Project description:Both patients with eye movement disorders and healthy participants whose oculomotor range had been experimentally reduced have been reported to show attentional deficits at locations unreachable by their eyes. Whereas previous studies were mainly based on the evaluation of reaction times, we measured visual sensitivity before saccadic eye movements and during fixation at locations either within or beyond participants' oculomotor range. Participants rotated their heads to prevent them from performing large rightward saccades. In this posture, an attentional cue was presented inside or outside their oculomotor range. Participants either made a saccade to the cue or maintained fixation while they discriminated the orientation of a visual noise patch. In contrast to previous reports, we found that the cue attracted visual attention regardless of whether it was presented within or beyond participants' oculomotor range during both fixation and saccade preparation. Moreover, when participants aimed to look to a cue that they could not reach with their eyes, we observed no benefit at their actual saccade endpoint. This demonstrates that spatial attention is not coupled to the executed oculomotor program but instead can be deployed unrestrictedly also toward locations to which no saccade can be executed. Our results are compatible with the view that covert and overt attentional orienting are guided by feedback projections of visual and visuomotor neurons of the gaze control system, irrespective of oculomotor limitations.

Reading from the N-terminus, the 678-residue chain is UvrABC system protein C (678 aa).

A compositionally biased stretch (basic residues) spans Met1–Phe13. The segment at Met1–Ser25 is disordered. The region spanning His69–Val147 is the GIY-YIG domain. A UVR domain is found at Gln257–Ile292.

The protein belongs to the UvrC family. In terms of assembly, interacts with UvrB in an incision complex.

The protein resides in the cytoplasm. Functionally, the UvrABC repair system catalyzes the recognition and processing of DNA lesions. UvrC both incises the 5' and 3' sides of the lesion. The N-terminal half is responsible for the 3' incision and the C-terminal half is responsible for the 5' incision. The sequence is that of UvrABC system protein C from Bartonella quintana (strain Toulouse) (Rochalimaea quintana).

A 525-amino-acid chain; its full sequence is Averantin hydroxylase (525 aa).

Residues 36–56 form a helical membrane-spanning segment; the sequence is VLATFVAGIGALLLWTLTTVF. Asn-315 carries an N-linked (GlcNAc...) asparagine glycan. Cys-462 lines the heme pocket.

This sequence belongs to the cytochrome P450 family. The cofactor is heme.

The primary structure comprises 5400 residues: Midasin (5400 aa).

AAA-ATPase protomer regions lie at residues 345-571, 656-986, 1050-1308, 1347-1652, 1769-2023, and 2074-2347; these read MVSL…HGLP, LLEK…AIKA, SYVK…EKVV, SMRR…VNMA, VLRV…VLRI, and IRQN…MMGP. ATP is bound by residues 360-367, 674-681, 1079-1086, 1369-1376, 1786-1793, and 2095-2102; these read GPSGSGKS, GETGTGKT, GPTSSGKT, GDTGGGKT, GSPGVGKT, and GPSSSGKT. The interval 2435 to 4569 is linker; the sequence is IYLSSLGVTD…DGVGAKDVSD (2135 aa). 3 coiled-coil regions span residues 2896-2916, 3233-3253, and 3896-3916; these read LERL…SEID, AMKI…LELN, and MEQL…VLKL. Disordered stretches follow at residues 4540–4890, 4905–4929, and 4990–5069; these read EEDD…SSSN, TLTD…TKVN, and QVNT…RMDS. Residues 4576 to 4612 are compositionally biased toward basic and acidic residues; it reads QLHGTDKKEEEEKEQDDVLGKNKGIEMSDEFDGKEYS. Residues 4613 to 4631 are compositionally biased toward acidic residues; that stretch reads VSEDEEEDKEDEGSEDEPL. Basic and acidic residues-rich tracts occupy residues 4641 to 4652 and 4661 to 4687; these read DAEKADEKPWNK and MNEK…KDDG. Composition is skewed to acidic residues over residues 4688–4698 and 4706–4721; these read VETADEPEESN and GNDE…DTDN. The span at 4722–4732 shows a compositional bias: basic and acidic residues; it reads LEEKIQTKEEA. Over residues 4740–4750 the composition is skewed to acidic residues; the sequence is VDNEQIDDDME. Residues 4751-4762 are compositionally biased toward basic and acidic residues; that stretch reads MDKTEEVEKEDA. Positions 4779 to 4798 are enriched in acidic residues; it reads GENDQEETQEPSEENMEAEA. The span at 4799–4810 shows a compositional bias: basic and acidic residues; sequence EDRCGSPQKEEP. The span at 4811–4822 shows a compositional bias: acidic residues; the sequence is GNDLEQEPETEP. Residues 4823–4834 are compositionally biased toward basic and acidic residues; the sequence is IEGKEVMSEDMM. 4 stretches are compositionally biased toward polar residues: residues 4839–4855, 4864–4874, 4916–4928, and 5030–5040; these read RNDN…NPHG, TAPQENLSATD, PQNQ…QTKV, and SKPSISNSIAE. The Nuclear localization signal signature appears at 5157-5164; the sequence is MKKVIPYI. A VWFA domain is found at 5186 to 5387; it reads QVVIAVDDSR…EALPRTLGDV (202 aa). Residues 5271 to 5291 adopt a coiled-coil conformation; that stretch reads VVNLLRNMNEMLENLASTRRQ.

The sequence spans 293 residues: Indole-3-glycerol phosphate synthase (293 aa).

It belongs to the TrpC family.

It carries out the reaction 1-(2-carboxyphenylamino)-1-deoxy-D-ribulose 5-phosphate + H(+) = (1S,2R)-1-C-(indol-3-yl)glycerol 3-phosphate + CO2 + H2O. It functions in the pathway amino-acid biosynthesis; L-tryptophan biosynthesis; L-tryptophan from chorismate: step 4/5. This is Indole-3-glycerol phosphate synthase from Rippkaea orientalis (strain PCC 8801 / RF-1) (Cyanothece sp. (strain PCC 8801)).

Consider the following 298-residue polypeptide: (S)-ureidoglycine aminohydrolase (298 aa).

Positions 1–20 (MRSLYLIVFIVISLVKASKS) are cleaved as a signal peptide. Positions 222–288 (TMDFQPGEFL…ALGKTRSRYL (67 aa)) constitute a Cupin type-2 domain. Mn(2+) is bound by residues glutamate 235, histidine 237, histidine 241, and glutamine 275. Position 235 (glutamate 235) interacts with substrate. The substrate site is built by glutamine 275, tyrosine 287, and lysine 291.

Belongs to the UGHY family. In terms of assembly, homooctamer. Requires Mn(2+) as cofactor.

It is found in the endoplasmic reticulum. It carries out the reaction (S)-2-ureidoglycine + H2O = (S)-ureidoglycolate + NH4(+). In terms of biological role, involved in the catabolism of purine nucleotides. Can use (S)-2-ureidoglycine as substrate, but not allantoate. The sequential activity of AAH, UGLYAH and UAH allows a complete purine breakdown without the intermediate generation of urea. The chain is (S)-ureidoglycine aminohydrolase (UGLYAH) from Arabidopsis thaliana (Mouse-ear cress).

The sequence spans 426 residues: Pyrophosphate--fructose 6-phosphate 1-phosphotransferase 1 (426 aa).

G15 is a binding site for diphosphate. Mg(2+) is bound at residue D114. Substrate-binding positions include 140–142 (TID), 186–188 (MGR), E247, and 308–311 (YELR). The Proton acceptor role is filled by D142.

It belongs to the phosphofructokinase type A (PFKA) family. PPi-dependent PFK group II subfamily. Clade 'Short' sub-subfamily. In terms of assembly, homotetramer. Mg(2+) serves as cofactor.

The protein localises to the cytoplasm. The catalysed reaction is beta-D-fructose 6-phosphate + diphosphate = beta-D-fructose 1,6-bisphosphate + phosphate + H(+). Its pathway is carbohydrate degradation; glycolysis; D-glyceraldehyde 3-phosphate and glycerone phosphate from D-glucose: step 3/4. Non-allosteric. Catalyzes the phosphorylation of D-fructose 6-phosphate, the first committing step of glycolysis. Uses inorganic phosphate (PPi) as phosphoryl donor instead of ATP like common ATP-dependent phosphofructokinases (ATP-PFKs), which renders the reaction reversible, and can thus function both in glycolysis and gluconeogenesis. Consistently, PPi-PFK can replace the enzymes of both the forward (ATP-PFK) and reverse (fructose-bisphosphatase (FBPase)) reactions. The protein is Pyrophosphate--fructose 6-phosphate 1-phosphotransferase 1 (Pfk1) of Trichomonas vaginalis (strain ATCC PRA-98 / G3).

Project description:Objectives:To evaluate the function of the oculomotor and vestibular systems and to correlate these findings with the clinical status of patients with Gaucher disease type 3 (GD3). The goal of this cross-sectional and longitudinal study was to find oculomotor biomarkers for future clinical trials. Methods:Twenty-six patients with GD3 were assessed for eligibility and 21 were able to perform at least one task. Horizontal and vertical reflexive saccades, smooth pursuit, gaze-holding, optokinetic nystagmus, and horizontal vestibulo-ocular reflex (VOR) were examined by video-oculography/video-head impulse test and compared concurrently with 33 healthy controls. The Scale for the Assessment and Rating of Ataxia (SARA), the modified Severity Scoring Tool (mSST), and Grooved Pegboard Test (GPT) were administered to assess overall neurological function. Eleven patients were also re-assessed after 1?year. Results:Nine out of 17 patients exhibited gaze-holding deficits. One patient had upbeat nystagmus. Three patients presented with bilateral abducens palsy in combination with central oculomotor disorders, suggesting a bilateral involvement of the abducens nucleus. Horizontal angular VOR gain was reduced in all patients (0.66?±?0.37) compared with controls (1.1?±?0.11, p?<?0.001). Most strongly correlated with clinical rating scales were peak velocity of downward saccades (SARA: ??=?-0.752, p?<?0.0005; mSST: ??=?-0.611, p?=?0.003; GPT: ??=?-0.649, p?=?0.005) and duration of vertical saccades (SARA: ??=?0.806, p?<?0.001; mSST: ??=?0.700, p?<?0.0005; GPT: ??=?0.558, p?=?0.02) together with the VOR gain (SARA: ??=?-0.63, p?=?0.016; mSST: ??=?-0.725, p?=?0.003; GPT: ??=?-0.666, p?=?0.004). Vertical smooth pursuit gain decreased significantly at follow-up. Interpretation:This study shows neuronal degeneration of the brainstem and cerebellum with combined involvement of both supranuclear and nuclear oculomotor structures and the vestibular system in GD3. We also identified oculomotor parameters that correlate with the neurological status and can be used as biomarkers in future clinical trials.